By Barry Desker And Bhubhindar Singh For The Straits Times
ON JULY 1, the Japanese Cabinet decided to "reinterpret" its post- World War II pacifist Constitution by allowing the right to collective self-defence. This marks the end of Japan's self-imposed ban on military assistance to an ally under attack, and allows for the overseas deployment of the Japanese military.
But while China and South Korea immediately condemned the decision, Japan's move should not be perceived as a deliberate attempt to destabilise the regional security environment.
Rather, it is a reaction to the perception of a growing threat from North Korea and China. It is also in response to American criticism of Japan as a "free rider", benefiting from the security umbrella provided by the United States without providing anything in return.
[Well, did the US impose the pacifism philosophy? Or endorsed it? Or supported it?]
North Korea's continued development of its nuclear and ballistic missile capabilities worries Tokyo. China's strategic rise is another long-term concern.
Although still a distant second to the US (which spends 41/2 times more than China), Chinese defence expenditure dwarfs the Japanese defence budget.
China has added an aircraft carrier to its naval fleet to facilitate its capability to project power. It has also developed stealth fighter jets (J-20) to boost its air force capability, and is able to destroy or disable another nation's military assets from afar by deploying anti-ship/carrier missiles, modern submarines and cyber and anti-satellite weapons.
Japan, therefore, sees China as unilaterally threatening the existing international order. Some examples include China's announcement of an air defence identification zone (ADIZ) last November covering the East China Sea, and recent Chinese behaviour in disputed areas of the East China Sea and South China Sea.
Since coming to power in December 2012, the Abe government has also taken other steps to boost Japan's defence posture.
These include strengthening Japan's navy and air force, enhancing its patrol and surveillance capabilities and building an amphibious capability. Japan and the US are also in the process of revising the US-Japan Guidelines for Defence Cooperation for the first time since 1997.
The removal of the constraints that have prevented Japan from pursuing an activist security policy since World War II have been greeted with considerable concern in North-east Asia. The level of suspicion towards Japan reached a peak last December, when Prime Minister Shinzo Abe visited the controversial Yasukuni Shrine, where several convicted Japanese war criminals are interred.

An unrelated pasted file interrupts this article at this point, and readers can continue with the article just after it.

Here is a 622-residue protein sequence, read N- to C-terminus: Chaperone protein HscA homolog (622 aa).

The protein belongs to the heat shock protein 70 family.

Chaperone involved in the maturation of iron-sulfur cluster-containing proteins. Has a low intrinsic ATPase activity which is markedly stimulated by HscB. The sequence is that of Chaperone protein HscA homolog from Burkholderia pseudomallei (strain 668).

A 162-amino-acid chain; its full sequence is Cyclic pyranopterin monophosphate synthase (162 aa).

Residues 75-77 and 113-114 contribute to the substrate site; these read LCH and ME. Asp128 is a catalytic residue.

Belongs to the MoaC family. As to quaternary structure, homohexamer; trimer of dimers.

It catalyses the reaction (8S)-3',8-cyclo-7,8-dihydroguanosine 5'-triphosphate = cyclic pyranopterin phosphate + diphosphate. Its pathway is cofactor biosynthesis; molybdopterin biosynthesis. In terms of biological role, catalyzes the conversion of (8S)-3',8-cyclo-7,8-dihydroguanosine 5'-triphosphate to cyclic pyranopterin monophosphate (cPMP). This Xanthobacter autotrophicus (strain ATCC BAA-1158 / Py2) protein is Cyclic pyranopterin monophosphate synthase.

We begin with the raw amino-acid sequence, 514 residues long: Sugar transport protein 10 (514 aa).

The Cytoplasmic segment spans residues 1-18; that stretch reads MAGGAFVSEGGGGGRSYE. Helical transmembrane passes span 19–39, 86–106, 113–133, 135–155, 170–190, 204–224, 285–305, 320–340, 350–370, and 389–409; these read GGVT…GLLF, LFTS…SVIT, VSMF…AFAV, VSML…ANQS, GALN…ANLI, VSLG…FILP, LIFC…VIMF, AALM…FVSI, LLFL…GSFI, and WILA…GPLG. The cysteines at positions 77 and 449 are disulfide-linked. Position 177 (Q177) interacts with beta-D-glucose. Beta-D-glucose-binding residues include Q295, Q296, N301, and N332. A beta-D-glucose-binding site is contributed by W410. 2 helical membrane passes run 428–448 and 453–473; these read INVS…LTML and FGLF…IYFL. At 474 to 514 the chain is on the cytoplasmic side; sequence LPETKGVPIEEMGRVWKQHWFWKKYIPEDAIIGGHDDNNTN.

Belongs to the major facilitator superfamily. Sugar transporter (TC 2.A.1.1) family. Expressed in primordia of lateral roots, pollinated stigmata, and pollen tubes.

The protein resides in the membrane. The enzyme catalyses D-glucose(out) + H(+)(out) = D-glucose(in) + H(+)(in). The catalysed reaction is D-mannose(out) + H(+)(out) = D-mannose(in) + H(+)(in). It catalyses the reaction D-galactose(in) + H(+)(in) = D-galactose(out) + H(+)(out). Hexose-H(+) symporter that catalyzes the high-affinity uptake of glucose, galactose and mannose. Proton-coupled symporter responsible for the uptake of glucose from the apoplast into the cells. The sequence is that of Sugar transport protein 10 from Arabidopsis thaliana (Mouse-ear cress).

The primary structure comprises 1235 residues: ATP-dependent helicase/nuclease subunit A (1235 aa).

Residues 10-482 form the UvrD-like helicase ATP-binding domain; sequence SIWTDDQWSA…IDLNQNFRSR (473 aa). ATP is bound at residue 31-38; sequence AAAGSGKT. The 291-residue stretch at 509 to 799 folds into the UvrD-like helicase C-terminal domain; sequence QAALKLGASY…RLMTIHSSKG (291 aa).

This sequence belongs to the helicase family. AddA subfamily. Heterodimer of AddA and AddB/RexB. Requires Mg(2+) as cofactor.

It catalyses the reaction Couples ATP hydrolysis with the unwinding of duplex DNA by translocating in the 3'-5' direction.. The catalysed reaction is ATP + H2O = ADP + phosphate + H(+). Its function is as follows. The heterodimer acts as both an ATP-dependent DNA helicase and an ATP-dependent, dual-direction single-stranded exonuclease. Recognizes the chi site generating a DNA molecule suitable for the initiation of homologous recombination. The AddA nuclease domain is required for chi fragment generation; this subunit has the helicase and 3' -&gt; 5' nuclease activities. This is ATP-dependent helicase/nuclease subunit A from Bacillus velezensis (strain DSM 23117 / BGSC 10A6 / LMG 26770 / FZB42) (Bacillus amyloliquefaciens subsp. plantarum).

These suspicions were reinforced by the release of a report on World War II sex slaves last month. The report claimed that the 1993 Japanese government apology resulted from behind- the-scenes negotiations with South Korea and raised concerns that Japan was not sincere about its apology.
However, Japan's recent security measures are part of a long- term trend dating back to the early 1990s. Indeed, the build-up of defence capabilities reflects Japan's re-emergence as a normal state.
Beginning in 1992, Japan's Self-Defence Forces have engaged in humanitarian and disaster relief duties, participated in the Afghanistan and Iraq wars and developed strategic partnerships with Australia, India, the Philippines and Vietnam. In 2007, the Japan Defence Agency became Japan's Ministry of Defence.
Effective domestic institutions within Japan, the pacifism of large sections of its population, and an active civil society should provide some reassurance to Japan's Asian neighbours.
The US-Japan military alliance also acts as a constraint on Japanese adventurism.
Nevertheless, Japan's denial of its actions during World War II continues to tarnish its image. Unless Tokyo's relations with its immediate neighbours improve, Japan will continue to be constrained in playing a wider role in international affairs.
[The problem is not simply Japan's. The problem is the "tangled historic demands" Consider
"...achieving such a historic "closure" requires a concentration on the key bones of historic contention, rather than on every little dispute from a controversial past.
...European governments understood that the Germans needed to concentrate on dealing with only the biggest and most evocative of their past crimes - the Holocaust.
In the case of Japan, however, almost every single historic dispute is now put forward as equal in importance, requiring an urgent response from Tokyo. The Japanese are expected, among others, to offer apologies for the occupation of Korea and contrition for the invasion of China. They are also asked to atone for the Nanjing Massacre and accept the tally of the victims butchered there, as well as address the question of Korea's so-called "comfort women", compensation for forced labourers, a variety of territorial disputes plus issues such as the question of names given to seas around Japan. Even a politically brave and well-meaning future Japanese prime minister would not know where to begin if he wanted to deal with this tangled web of historic demands."
Barry Desker is the dean of the S. Rajaratnam School of International Studies (RSIS), Nanyang Technological University, and Bhubhindar Singh is an associate professor at RSIS.